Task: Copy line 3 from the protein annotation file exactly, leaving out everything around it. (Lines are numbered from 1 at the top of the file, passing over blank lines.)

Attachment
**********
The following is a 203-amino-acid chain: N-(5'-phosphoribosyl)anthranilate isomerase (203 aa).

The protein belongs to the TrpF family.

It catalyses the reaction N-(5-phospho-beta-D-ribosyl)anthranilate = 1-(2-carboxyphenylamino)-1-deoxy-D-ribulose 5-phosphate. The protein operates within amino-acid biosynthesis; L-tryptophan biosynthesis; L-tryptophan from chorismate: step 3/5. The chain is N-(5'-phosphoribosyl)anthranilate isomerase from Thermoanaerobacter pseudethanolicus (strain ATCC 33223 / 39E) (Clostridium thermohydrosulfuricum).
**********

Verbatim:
It catalyses the reaction N-(5-phospho-beta-D-ribosyl)anthranilate = 1-(2-carboxyphenylamino)-1-deoxy-D-ribulose 5-phosphate. The protein operates within amino-acid biosynthesis; L-tryptophan biosynthesis; L-tryptophan from chorismate: step 3/5. The chain is N-(5'-phosphoribosyl)anthranilate isomerase from Thermoanaerobacter pseudethanolicus (strain ATCC 33223 / 39E) (Clostridium thermohydrosulfuricum).